Now before you roll your eyes and shout “Pity Party! I’m outta here!”, don’t worry this is not a victimised rant. These things happened, they’re part of my life, it was what it was and it is what it is (another platitude for ya). I did learn from these experiences so yes, difficulties in life can be productive and gratitude can be appropriate in retrospect. What I’m getting at here is the “yeah, yeah, of course” reaction we probably all experience when we are told to be grateful for the good things, the little things, the tough times, etc. It’s so commonly said and understood that it’s become a platitude that we accept without question. My grumpy lower self reminded me today that while being grateful is a good idea, ie it resets our priorities and helps us to appreciate what we already have rather than feel the sting of discontent at what we don’t have, it isn’t the panacea for all ills. It doesn’t wipe away the difficulties, it can invalidate real worries and it can create a feeling of inadequacy or self-blame if we can’t feel gratitude for our circumstances.
And if I’m the one accountable then I’m the one I’m accusing or thanking, aren’t I?
It’s also rather passive. The Oxford Dictionary & Thesaurus offers synonyms for gratitude as “thankfulness, appreciation, indebtedness, recognition, acknowledgement”. If gratitude is being thankful for something you have received, surely that implies an indebtedness to another party that is influencing or creating our circumstances, be that God, the Universe or our own Higher Self? Doesn’t that take away our own power, our own agency? I prefer to believe that I alone am responsible for creating my circumstances. Even my slipped disc was a product of a sedentary life and resultant poor muscle tone, on top of my physical build which is prone to these problems (narrow back, long torso). If I had been more active I would probably have avoided a slipped disc. Our lives are created from a series of decisions; shouldn’t I be accountable for making those decisions and creating both the good and the bad circumstances? And if I’m the one accountable then I’m the one I should be accusing or thankful to, aren’t I?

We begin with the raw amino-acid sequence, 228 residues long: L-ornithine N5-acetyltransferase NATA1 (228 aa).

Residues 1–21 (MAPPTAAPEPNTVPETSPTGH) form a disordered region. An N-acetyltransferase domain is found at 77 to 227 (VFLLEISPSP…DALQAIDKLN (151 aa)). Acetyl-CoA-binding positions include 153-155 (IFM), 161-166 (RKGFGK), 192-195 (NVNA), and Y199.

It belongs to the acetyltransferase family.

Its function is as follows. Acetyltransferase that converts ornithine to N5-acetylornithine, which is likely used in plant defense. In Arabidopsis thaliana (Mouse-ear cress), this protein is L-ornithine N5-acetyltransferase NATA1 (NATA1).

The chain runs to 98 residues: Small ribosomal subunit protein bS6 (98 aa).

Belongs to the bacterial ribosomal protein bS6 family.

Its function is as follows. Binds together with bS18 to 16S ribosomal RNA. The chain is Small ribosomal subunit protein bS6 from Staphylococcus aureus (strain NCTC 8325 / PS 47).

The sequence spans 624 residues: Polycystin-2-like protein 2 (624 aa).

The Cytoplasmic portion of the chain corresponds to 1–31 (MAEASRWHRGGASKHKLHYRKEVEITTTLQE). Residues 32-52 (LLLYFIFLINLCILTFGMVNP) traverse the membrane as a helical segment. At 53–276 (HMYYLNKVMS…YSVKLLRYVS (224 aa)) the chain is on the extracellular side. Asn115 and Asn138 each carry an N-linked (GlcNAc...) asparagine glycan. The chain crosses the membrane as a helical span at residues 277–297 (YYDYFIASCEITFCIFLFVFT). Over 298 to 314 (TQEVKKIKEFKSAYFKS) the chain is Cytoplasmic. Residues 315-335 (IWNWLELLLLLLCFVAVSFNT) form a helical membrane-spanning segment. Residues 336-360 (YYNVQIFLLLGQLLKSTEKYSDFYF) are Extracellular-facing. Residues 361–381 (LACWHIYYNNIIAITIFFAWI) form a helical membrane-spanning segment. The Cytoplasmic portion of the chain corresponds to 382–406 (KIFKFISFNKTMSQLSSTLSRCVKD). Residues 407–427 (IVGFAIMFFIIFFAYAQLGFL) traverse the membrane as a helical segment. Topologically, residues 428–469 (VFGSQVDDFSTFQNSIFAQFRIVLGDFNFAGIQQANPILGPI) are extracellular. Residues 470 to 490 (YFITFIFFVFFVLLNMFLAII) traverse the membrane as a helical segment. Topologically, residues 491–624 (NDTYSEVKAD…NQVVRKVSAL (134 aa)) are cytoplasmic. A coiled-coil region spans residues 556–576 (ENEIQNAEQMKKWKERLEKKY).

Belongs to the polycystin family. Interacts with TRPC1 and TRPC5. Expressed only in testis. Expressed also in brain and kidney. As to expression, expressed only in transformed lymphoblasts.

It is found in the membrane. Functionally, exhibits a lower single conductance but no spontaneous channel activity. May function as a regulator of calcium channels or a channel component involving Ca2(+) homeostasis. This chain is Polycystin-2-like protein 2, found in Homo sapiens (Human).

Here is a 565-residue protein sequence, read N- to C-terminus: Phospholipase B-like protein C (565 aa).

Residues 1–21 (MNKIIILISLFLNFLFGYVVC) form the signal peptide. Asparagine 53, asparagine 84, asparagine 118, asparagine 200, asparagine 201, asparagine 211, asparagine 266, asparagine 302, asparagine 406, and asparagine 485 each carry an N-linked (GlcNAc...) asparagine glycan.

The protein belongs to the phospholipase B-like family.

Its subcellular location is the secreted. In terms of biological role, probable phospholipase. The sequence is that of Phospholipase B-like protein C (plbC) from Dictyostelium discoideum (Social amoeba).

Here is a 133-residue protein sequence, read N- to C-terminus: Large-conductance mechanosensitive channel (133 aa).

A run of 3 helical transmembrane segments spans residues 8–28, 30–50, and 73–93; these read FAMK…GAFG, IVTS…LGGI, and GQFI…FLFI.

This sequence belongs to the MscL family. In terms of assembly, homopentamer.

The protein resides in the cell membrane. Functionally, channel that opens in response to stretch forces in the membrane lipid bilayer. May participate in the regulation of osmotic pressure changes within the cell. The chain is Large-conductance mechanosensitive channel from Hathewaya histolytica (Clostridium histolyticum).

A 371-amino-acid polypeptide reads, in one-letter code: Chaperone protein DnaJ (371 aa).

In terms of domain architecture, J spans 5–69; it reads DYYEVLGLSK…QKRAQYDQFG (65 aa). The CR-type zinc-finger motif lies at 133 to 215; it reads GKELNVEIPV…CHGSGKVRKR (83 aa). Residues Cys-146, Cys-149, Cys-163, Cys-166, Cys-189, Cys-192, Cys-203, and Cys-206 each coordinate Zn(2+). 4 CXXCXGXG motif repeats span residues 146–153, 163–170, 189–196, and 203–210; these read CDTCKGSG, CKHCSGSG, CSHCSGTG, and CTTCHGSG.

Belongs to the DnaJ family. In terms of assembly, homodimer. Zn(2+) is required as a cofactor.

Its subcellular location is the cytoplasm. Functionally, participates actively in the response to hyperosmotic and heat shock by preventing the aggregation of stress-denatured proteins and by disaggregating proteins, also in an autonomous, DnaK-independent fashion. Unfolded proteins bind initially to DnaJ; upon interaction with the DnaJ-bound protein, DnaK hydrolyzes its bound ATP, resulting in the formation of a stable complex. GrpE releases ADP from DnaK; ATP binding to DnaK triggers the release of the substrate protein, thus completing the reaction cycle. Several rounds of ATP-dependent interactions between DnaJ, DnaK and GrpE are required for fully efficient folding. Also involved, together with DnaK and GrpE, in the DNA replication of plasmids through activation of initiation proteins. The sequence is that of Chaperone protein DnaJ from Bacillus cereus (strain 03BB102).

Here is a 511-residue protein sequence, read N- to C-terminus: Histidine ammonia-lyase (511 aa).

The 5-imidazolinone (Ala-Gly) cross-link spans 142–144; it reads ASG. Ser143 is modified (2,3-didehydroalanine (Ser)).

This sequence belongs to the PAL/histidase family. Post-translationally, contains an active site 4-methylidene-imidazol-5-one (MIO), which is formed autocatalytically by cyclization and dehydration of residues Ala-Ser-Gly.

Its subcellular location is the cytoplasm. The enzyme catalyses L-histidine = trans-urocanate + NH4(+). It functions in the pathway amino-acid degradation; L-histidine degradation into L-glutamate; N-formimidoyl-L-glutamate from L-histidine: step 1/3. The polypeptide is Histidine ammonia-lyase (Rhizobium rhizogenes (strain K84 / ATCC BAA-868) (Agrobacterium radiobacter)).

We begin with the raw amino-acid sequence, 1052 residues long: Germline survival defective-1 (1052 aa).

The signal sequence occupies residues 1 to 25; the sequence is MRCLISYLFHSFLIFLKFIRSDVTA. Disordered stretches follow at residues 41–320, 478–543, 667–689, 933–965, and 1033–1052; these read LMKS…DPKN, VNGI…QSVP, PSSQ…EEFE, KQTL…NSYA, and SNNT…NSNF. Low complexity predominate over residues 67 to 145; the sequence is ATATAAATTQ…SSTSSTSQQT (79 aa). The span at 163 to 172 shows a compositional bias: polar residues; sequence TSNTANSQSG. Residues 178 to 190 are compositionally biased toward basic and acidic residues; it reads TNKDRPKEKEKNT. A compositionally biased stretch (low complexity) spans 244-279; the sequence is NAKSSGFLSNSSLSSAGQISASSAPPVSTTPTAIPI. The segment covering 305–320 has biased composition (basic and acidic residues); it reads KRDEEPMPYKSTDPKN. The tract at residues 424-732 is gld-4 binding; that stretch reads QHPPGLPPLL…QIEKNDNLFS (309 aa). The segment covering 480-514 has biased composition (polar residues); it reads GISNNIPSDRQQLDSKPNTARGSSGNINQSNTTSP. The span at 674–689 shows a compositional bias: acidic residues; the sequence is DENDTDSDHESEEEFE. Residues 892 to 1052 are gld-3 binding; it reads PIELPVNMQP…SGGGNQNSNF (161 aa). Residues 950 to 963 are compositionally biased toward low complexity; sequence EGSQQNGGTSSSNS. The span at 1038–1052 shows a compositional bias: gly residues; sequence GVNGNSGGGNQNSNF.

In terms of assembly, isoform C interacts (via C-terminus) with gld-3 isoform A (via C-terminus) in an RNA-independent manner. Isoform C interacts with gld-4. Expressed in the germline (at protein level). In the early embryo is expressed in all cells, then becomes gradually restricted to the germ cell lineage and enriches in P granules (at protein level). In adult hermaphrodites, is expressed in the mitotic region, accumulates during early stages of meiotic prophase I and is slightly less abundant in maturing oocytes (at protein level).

Did the universe inspire me today? Should I be grateful to God or the Universe for my grumpy mood….?
Maybe for me that’s the answer. When I screw up, I can say, “Thanks a lot. Another week of not going to the gym. Another week feeling out of shape. Duh”. When I publish another post I can say, “Wow, I’m so grateful to myself for making the time to write and share my experiences with the world. It’s so awesome that I cared enough about myself to practise my craft because I always feel better after I’ve written. And it’s great to help others with what I’ve learned too!” Did the universe inspire me today? Should I be grateful to God or the Universe for my grumpy mood or should I acknowledge that I went to bed too late and I have created certain circumstances that are playing on my mind and so I’m not feeling at peace today? Maybe it’s possible to hold both views, that’s entirely your personal choice.
give yourself a break if you can’t find gratitude in your heart today
Yep, I’m totally playing Devil’s Advocate here. I believe in gratitude, I aim to be grateful and see the good in everything, I hold the belief that our struggles strengthen us and teach us and I am grateful for much in my life. I am finding peace in my circumstances and aim to go on building on that peace, heading towards fulfilment and joy. I just wanted to remind us all to question these personal growth/self-help clichés and platitudes from time to time. Gratitude is not a given; it’s easy to preach when life is a peach, but life ain’t peachy all the time and for everyone. So give yourself a break if you can’t find gratitude in your heart today. It’s okay to be angry and resentful at times. Anger can actually be productive but that’s another post for another day.
Keep plugging away, my friends. Every day is a fresh start, life is full of possibilities and the only limit is you! Okay, okay, I’ll take my platitudes and go. See you tomorrow.
Ta ta for now!
Background image by kareni on Pixabay.com